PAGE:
Fifth, the article attempts, rather poorly, to draw a connection between the tax reform battles of the 1980s and the current state of affairs on Capitol Hill. It is true that there are proposals for eliminating or capping the use of bonds for the types of projects identified in the article. But that is not the whole story. The proposals presented by the White House and in Congress to date have suggested a cap or elimination of all tax-exempt bonds, including for essential and purely public purposes like roads, bridges, sewer, waste water treatment, energy, infrastructure, schools, and hospitals. And they have done so under the auspices of deficit reduction and comprehensive tax reform – not as suggested policy reforms. These actions, highly rejected by the entire development finance industry, would burden state and local government by driving interest rates up and increasing the cost of project financing, which would naturally decrease the ability of government to support economic development. The end result would be higher local taxes for individuals and increased rates for taxpayers. These results are all well documented by the Municipal Bonds for America Coalition and many other organizations fighting to preserve tax-exempt bonds.
Finally, the Times sinks to an all-time low by inferring that tax-exempt bonds are funding terrorists in Afghanistan. I understand that the Times is in the business to sell papers, but this assertion is both dangerous and inflammatory. To suggest that there was any knowing, or unknowing for that matter, attempt to finance a project that ultimately benefited a terrorist organization is tantamount to journalist fearmongering. There is no place in this discussion for sensational grandstanding.
The decades-long story of private activity bonds is one of local business assistance, job creation and economic revitalization. Take the case of Qualified Small Issue Manufacturing Bonds, more commonly known as Industrial Development Bonds (IDBs), or simply manufacturing bonds. These are a type of private activity bond that allow the public sector to assist manufacturers with expansion, investment and job creation through the issuance of tax-exempt bonds – assistance to a sector that since 2001 has lost nearly 5.7 million jobs . Low‐cost, affordable, flexible, and efficient capital access, remains the number one concern for these manufacturers and IDBs provide just that.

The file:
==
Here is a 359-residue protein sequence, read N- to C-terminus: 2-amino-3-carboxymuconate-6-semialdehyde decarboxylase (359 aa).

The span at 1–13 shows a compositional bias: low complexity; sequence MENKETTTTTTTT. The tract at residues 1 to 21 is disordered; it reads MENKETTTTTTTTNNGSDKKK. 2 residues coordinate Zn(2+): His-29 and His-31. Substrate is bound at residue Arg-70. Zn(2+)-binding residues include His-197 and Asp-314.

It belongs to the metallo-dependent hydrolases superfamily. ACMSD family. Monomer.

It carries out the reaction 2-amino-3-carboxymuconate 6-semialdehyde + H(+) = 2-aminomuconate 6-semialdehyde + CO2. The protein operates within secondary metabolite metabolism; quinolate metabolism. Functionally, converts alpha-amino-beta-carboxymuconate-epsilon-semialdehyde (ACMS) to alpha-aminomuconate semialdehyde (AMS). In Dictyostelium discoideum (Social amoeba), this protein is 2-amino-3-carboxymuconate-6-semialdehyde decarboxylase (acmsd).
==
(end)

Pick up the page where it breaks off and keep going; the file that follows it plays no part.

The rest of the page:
Manufacturing bonds are a bedrock tool and the single most actively used bond program for financing the small‐ to mid‐sized manufacturing sector, which often does not otherwise have access to affordable financing mechanisms. These bonds are highly regulated with limitations strictly governing their use and support expansion and investment in existing manufacturing facilities, as well as the development of new facilities and the purchase of new machinery and equipment. They are issued in small quantities; no more than $10 million per project, and fill a financing need that conventional lending cannot and will not meet.
Examples of the impact abound. For instance, Alabama recently issued two IDBs to support small manufactures in the state that have supported over 300 jobs. Virginia issued a small manufacturing bond for just $1.5 million to help support 42 important jobs at a local machine shop. Maybe Michigan presents the best example where three small IDBs supported three separate manufacturers to create and retain over 210 jobs. For states hemorrhaging manufacturing jobs, it is hard to argue against the impact and the value of this important tool.
The New York Times would have state and local governments cease assisting these borrowers, the lifeblood of many American communities. I and millions of others respectfully disagree.
The development finance community calls on the New York Times and members of the United States Congress to engage in a more open, constructive and educated dialogue on national private activity bond policy.
President & CEO
Council of Development Finance Agencies